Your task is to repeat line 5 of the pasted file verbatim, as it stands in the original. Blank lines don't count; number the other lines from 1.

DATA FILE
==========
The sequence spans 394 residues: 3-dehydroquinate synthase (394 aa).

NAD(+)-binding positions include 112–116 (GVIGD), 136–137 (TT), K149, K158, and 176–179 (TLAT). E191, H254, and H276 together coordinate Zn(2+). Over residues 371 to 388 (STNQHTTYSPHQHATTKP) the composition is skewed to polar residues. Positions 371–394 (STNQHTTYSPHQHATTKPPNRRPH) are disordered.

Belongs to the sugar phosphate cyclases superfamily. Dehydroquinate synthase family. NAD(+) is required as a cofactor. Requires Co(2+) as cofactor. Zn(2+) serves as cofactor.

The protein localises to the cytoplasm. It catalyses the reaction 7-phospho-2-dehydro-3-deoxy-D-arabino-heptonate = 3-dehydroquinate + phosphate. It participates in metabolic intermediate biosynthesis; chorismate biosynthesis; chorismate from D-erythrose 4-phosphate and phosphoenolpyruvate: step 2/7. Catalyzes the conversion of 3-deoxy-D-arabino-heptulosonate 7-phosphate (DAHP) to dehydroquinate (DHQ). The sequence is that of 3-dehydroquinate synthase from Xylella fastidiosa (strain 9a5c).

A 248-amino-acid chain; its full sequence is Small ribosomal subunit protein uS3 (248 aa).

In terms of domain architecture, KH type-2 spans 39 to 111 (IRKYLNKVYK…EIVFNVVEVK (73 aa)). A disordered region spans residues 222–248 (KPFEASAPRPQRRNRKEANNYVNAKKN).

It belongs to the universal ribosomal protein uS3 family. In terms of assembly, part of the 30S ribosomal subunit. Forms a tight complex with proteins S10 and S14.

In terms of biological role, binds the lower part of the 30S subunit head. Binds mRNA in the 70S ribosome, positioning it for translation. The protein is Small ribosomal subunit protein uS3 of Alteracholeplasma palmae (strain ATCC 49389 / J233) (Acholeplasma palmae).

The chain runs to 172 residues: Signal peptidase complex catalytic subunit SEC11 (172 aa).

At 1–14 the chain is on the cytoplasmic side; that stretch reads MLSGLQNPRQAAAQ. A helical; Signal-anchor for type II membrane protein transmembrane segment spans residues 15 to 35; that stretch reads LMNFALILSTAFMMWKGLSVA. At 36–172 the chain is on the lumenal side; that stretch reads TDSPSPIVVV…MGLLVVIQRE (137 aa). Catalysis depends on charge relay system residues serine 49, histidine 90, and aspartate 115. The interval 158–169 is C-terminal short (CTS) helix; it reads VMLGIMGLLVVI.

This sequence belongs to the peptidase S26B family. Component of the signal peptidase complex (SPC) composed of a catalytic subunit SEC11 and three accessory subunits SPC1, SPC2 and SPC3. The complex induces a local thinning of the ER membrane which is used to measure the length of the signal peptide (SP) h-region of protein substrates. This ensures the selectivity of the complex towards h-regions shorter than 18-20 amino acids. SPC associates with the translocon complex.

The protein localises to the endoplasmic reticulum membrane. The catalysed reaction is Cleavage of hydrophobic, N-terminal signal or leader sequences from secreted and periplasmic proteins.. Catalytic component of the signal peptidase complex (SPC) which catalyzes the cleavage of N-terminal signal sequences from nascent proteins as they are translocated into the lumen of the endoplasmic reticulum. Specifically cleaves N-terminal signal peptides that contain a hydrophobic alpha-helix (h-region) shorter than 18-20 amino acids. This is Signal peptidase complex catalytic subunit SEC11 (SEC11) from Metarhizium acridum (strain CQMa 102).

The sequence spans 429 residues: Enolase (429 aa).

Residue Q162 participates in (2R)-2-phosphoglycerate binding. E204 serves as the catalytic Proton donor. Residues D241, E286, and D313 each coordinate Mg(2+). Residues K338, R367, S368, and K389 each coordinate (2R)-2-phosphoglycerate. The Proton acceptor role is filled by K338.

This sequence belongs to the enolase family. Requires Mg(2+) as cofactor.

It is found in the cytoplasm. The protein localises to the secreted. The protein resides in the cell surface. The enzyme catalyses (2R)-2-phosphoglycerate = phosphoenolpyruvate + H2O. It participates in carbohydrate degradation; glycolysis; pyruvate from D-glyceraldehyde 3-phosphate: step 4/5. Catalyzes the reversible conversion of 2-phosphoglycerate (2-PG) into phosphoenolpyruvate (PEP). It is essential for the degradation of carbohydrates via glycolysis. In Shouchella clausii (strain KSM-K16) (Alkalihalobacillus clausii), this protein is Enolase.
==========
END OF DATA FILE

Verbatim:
A 248-amino-acid chain; its full sequence is Small ribosomal subunit protein uS3 (248 aa).